The second rod is readily bendable so as to conform to the configuration of the window, which may be a curved window, with the construction of this second rod preferably being such that it maintains the configuration into which it is bent. This second rod has an aperture at each end, such that it can be installed upon the short upstanding members disposed at the ends of the first rod. In this way the first and second rods are disposed in a coplanar relationship. The first and second rods are each of a diameter so as to be receivable in respective prepared edges of the curtain to be mounted upon my novel unit, after which my novel integral curtain unit is readily insertable into the window frame, in which support means are mounted.
The first and second rods thus form a sturdy, highly effective curtain-receiving framework, with the support means utilized in or adjacent the window frame in accordance with this embodiment being configured to enable this curtain-receiving framework to be snapped as an integral unit into position and be securely retained in the window frame. Quite advantageously, the arrangement is such as to permit the integral curtain-supporting unit to be readily removed at such future time as the curtain and/or the associated window is in need of cleaning, with this removal being accomplished by a simple withdrawal motion.
A further feature of my invention involves the fact that the curved upper rod can be cut to a precise length after the integral curtain unit has initially been snapped into place into the array of retaining devices provided around the window frame. This arrangement enables a marketing of my novel integral curtain unit for use in arched windows of a number of different sizes and configuration, with no special skill being required for a custom installation to be accomplished by the typical home owner or do-it-yourselfer.
It is entirely unnecessary to pre-form to a certain configuration, the curtain to be utilized with my novel curtain unit, for the arrangement of adjustable length bottom rod and top rod whose length can be sized during installation of the curtain-receiving framework makes it readily possible to start with curtain material of generally rectangular configuration, and then cause the curtain material to conform in a tasteful manner to the configuration of an arched window. As will become more clear as the description proceeds, it is readily possible for the average home owner or do-it-yourselfer to complete a proper installation of my novel integral curtain unit in an arched window without any professional help being required.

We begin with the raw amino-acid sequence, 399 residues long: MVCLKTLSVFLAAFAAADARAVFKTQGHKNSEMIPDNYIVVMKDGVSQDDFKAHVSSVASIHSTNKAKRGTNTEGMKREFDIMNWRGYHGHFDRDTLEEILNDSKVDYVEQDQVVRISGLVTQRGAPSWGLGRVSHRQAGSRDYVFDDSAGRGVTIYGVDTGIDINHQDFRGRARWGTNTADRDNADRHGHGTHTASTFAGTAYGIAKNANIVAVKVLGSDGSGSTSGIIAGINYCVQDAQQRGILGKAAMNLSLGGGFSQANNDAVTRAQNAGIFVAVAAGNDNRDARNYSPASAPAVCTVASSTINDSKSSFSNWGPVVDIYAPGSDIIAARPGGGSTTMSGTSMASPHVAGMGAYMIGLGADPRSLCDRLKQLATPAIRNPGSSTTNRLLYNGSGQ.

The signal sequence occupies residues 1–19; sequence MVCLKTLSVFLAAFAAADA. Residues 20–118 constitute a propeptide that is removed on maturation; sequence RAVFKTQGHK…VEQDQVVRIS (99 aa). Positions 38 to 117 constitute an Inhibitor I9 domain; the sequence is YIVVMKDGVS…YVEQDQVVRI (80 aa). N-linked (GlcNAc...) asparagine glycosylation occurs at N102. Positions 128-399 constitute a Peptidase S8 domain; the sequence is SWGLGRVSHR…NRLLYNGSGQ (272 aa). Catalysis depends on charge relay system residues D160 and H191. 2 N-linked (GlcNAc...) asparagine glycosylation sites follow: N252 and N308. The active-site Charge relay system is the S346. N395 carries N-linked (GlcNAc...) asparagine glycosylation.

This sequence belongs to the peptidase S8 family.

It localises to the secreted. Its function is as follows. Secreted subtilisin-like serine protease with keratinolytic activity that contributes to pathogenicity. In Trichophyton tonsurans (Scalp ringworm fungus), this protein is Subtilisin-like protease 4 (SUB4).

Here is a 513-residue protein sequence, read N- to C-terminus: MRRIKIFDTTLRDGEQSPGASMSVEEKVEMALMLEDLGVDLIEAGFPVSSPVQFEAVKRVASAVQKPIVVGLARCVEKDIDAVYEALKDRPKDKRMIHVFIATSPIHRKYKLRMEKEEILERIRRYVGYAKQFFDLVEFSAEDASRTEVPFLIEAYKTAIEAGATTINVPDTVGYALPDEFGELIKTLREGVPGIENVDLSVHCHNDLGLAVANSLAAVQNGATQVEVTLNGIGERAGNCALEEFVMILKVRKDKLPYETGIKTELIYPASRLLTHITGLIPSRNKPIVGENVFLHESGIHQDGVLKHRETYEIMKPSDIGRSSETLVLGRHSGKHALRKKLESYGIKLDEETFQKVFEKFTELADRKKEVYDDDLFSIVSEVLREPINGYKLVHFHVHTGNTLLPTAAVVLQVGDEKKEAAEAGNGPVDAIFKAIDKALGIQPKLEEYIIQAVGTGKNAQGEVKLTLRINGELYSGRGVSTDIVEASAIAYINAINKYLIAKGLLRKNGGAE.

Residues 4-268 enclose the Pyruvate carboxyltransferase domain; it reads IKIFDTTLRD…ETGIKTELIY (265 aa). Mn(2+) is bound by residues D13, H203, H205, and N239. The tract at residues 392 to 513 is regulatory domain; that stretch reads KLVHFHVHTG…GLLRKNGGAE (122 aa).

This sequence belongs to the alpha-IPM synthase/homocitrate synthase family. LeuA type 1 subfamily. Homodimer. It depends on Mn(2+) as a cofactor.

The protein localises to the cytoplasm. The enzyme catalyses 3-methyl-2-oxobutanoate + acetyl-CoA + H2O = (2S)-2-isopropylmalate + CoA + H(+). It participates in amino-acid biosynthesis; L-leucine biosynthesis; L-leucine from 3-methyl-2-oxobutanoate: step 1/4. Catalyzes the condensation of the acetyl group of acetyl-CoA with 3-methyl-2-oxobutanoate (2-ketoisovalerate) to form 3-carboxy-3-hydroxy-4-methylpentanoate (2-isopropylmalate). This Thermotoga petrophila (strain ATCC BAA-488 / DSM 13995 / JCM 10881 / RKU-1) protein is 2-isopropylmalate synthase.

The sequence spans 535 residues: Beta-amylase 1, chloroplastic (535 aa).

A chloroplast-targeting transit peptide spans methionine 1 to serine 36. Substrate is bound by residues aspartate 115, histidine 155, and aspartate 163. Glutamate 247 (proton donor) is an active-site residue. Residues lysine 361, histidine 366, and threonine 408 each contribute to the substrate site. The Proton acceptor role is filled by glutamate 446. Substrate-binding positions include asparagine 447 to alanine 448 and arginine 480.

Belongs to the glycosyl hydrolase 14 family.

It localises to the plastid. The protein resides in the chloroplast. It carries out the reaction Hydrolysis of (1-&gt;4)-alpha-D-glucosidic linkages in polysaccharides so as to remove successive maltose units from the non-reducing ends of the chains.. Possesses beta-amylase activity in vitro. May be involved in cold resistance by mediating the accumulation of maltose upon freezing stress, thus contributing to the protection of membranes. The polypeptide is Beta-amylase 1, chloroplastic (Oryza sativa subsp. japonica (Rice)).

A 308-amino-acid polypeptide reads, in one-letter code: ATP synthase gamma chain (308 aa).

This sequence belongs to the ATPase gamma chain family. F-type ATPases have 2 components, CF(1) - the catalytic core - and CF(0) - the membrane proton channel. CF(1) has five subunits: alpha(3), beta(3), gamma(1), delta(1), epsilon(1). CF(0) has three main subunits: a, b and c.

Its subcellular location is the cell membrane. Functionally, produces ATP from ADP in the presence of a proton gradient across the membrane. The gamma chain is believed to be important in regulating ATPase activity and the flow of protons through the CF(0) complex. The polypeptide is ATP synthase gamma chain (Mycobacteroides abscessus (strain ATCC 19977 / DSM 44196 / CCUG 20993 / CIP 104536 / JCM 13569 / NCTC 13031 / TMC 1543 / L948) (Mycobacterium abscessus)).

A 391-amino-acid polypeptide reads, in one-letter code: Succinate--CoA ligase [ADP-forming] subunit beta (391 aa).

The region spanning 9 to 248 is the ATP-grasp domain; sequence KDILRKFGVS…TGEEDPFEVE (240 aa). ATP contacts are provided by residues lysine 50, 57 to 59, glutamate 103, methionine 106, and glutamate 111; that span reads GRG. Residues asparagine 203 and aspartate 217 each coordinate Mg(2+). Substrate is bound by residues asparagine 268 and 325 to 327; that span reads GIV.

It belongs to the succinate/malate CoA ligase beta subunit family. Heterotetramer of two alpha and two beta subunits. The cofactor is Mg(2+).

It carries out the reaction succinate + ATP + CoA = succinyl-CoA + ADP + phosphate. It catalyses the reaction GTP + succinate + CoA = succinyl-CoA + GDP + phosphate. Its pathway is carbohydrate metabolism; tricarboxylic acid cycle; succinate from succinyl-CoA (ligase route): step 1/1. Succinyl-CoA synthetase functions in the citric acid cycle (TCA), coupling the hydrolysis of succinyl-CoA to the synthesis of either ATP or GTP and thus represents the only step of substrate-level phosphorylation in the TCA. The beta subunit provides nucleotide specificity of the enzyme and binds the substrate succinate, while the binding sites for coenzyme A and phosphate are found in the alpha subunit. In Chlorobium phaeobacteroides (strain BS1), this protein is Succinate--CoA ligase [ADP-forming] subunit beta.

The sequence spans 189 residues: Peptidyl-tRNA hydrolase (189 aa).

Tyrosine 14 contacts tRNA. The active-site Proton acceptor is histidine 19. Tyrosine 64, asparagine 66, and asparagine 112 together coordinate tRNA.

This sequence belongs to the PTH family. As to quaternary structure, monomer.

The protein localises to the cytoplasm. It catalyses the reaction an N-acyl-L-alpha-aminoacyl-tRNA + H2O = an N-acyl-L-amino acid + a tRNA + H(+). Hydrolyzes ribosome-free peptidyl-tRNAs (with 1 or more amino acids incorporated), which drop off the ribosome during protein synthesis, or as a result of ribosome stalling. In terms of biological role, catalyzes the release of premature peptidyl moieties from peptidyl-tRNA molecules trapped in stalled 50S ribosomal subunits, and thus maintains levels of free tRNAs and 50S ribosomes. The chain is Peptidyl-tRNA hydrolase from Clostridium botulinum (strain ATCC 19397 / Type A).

Although I have chosen to describe my invention with reference to an embodiment involving an arched window, it is to be understood that my sturdy curtain-receiving framework may be utilized in a snap-in, snap-out relationship with respect to an array of rod-receiving clips of resilient construction utilized in a wide variety of window sizes and window shapes.
It is a principal object of my invention to provide a curtain-receiving framework of a snap-in, snap-out type that can be utilized in conjunction with a plurality of resilient clips arrayed around a window, with said framework, because of its sturdy construction, being of essentially consistent size and thus able to be brought predictably into mating contact with the entrance portion of each of the resilient clips, without necessitating the individual fitting of each respective rod portion onto a particular clip of the clip array.
It is another object of my invention to provide a curtain-supporting unit of a snap-in, snap-out type that can be utilized as an integral unit for supporting a curtain in a desired relationship to a window, with this sturdy unit being readily removable, on occasion, from a planar array of resilient clips mounted on or adjacent the window frame, by a simple withdrawal motion.